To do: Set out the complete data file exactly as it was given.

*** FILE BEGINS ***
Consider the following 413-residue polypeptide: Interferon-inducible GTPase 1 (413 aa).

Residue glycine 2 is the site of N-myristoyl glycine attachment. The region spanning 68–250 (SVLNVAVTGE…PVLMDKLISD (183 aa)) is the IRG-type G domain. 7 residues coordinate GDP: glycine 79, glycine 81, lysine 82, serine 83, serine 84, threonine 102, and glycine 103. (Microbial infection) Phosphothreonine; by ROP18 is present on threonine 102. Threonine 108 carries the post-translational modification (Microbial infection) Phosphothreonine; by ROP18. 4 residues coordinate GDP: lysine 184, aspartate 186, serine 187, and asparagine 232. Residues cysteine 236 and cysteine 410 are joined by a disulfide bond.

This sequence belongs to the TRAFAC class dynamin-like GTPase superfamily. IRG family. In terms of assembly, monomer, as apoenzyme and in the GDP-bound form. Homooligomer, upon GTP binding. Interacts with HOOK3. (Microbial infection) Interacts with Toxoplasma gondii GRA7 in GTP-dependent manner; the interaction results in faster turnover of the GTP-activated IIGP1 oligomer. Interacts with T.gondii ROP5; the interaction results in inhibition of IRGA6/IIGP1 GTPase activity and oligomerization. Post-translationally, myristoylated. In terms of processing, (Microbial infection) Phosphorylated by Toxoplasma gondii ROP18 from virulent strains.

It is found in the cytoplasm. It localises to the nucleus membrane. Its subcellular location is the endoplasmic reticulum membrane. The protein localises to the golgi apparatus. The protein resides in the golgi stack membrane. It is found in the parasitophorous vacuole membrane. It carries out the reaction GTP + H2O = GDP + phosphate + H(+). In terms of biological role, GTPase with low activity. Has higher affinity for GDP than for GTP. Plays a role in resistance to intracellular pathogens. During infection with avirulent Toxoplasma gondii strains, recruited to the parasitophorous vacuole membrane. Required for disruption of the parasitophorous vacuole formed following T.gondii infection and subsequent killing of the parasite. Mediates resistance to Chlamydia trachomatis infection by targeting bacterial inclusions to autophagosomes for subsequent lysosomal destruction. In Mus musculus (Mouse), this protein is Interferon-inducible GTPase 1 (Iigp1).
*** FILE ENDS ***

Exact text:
Consider the following 413-residue polypeptide: Interferon-inducible GTPase 1 (413 aa).

Residue glycine 2 is the site of N-myristoyl glycine attachment. The region spanning 68–250 (SVLNVAVTGE…PVLMDKLISD (183 aa)) is the IRG-type G domain. 7 residues coordinate GDP: glycine 79, glycine 81, lysine 82, serine 83, serine 84, threonine 102, and glycine 103. (Microbial infection) Phosphothreonine; by ROP18 is present on threonine 102. Threonine 108 carries the post-translational modification (Microbial infection) Phosphothreonine; by ROP18. 4 residues coordinate GDP: lysine 184, aspartate 186, serine 187, and asparagine 232. Residues cysteine 236 and cysteine 410 are joined by a disulfide bond.

This sequence belongs to the TRAFAC class dynamin-like GTPase superfamily. IRG family. In terms of assembly, monomer, as apoenzyme and in the GDP-bound form. Homooligomer, upon GTP binding. Interacts with HOOK3. (Microbial infection) Interacts with Toxoplasma gondii GRA7 in GTP-dependent manner; the interaction results in faster turnover of the GTP-activated IIGP1 oligomer. Interacts with T.gondii ROP5; the interaction results in inhibition of IRGA6/IIGP1 GTPase activity and oligomerization. Post-translationally, myristoylated. In terms of processing, (Microbial infection) Phosphorylated by Toxoplasma gondii ROP18 from virulent strains.

It is found in the cytoplasm. It localises to the nucleus membrane. Its subcellular location is the endoplasmic reticulum membrane. The protein localises to the golgi apparatus. The protein resides in the golgi stack membrane. It is found in the parasitophorous vacuole membrane. It carries out the reaction GTP + H2O = GDP + phosphate + H(+). In terms of biological role, GTPase with low activity. Has higher affinity for GDP than for GTP. Plays a role in resistance to intracellular pathogens. During infection with avirulent Toxoplasma gondii strains, recruited to the parasitophorous vacuole membrane. Required for disruption of the parasitophorous vacuole formed following T.gondii infection and subsequent killing of the parasite. Mediates resistance to Chlamydia trachomatis infection by targeting bacterial inclusions to autophagosomes for subsequent lysosomal destruction. In Mus musculus (Mouse), this protein is Interferon-inducible GTPase 1 (Iigp1).